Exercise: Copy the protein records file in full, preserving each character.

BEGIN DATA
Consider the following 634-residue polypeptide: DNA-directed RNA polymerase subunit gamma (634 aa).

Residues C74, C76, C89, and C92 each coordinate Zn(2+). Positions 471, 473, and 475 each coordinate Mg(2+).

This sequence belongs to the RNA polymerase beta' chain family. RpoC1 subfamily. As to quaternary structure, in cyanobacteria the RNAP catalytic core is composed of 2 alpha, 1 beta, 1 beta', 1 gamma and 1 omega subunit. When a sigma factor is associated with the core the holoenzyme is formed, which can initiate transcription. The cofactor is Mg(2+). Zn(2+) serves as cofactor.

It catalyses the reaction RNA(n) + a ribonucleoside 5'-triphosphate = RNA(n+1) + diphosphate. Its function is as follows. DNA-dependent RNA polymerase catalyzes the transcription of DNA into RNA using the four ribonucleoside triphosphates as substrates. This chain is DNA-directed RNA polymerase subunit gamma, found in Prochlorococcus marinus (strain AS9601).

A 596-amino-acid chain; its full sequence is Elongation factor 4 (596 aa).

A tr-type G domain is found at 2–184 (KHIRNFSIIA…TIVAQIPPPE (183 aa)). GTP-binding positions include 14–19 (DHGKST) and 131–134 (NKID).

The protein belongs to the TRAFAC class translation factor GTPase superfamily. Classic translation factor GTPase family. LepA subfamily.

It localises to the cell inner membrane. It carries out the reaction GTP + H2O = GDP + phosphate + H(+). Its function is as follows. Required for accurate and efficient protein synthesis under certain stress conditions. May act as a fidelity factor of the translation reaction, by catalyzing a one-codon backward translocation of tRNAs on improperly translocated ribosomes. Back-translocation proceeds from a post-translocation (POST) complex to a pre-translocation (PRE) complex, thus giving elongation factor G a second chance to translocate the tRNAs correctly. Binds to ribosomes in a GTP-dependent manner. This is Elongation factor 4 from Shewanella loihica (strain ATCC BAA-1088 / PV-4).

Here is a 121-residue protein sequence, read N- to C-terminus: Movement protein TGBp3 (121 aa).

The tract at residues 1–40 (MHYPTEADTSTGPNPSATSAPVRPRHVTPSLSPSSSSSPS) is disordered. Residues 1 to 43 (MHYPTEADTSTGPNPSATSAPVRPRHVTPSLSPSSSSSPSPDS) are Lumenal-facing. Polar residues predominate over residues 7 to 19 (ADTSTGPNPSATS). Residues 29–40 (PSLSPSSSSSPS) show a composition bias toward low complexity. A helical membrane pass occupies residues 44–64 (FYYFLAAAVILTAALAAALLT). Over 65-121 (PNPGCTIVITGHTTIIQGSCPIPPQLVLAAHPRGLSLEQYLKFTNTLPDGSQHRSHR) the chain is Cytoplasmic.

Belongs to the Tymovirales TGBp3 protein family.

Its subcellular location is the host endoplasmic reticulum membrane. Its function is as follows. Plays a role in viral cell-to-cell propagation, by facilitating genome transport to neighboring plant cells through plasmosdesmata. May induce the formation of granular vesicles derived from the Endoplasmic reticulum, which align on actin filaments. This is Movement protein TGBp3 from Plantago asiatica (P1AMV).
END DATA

Consider the following 634-residue polypeptide: DNA-directed RNA polymerase subunit gamma (634 aa).

Residues C74, C76, C89, and C92 each coordinate Zn(2+). Positions 471, 473, and 475 each coordinate Mg(2+).

This sequence belongs to the RNA polymerase beta' chain family. RpoC1 subfamily. As to quaternary structure, in cyanobacteria the RNAP catalytic core is composed of 2 alpha, 1 beta, 1 beta', 1 gamma and 1 omega subunit. When a sigma factor is associated with the core the holoenzyme is formed, which can initiate transcription. The cofactor is Mg(2+). Zn(2+) serves as cofactor.

It catalyses the reaction RNA(n) + a ribonucleoside 5'-triphosphate = RNA(n+1) + diphosphate. Its function is as follows. DNA-dependent RNA polymerase catalyzes the transcription of DNA into RNA using the four ribonucleoside triphosphates as substrates. This chain is DNA-directed RNA polymerase subunit gamma, found in Prochlorococcus marinus (strain AS9601).

A 596-amino-acid chain; its full sequence is Elongation factor 4 (596 aa).

A tr-type G domain is found at 2–184 (KHIRNFSIIA…TIVAQIPPPE (183 aa)). GTP-binding positions include 14–19 (DHGKST) and 131–134 (NKID).

The protein belongs to the TRAFAC class translation factor GTPase superfamily. Classic translation factor GTPase family. LepA subfamily.

It localises to the cell inner membrane. It carries out the reaction GTP + H2O = GDP + phosphate + H(+). Its function is as follows. Required for accurate and efficient protein synthesis under certain stress conditions. May act as a fidelity factor of the translation reaction, by catalyzing a one-codon backward translocation of tRNAs on improperly translocated ribosomes. Back-translocation proceeds from a post-translocation (POST) complex to a pre-translocation (PRE) complex, thus giving elongation factor G a second chance to translocate the tRNAs correctly. Binds to ribosomes in a GTP-dependent manner. This is Elongation factor 4 from Shewanella loihica (strain ATCC BAA-1088 / PV-4).

Here is a 121-residue protein sequence, read N- to C-terminus: Movement protein TGBp3 (121 aa).

The tract at residues 1–40 (MHYPTEADTSTGPNPSATSAPVRPRHVTPSLSPSSSSSPS) is disordered. Residues 1 to 43 (MHYPTEADTSTGPNPSATSAPVRPRHVTPSLSPSSSSSPSPDS) are Lumenal-facing. Polar residues predominate over residues 7 to 19 (ADTSTGPNPSATS). Residues 29–40 (PSLSPSSSSSPS) show a composition bias toward low complexity. A helical membrane pass occupies residues 44–64 (FYYFLAAAVILTAALAAALLT). Over 65-121 (PNPGCTIVITGHTTIIQGSCPIPPQLVLAAHPRGLSLEQYLKFTNTLPDGSQHRSHR) the chain is Cytoplasmic.

Belongs to the Tymovirales TGBp3 protein family.

Its subcellular location is the host endoplasmic reticulum membrane. Its function is as follows. Plays a role in viral cell-to-cell propagation, by facilitating genome transport to neighboring plant cells through plasmosdesmata. May induce the formation of granular vesicles derived from the Endoplasmic reticulum, which align on actin filaments. This is Movement protein TGBp3 from Plantago asiatica (P1AMV).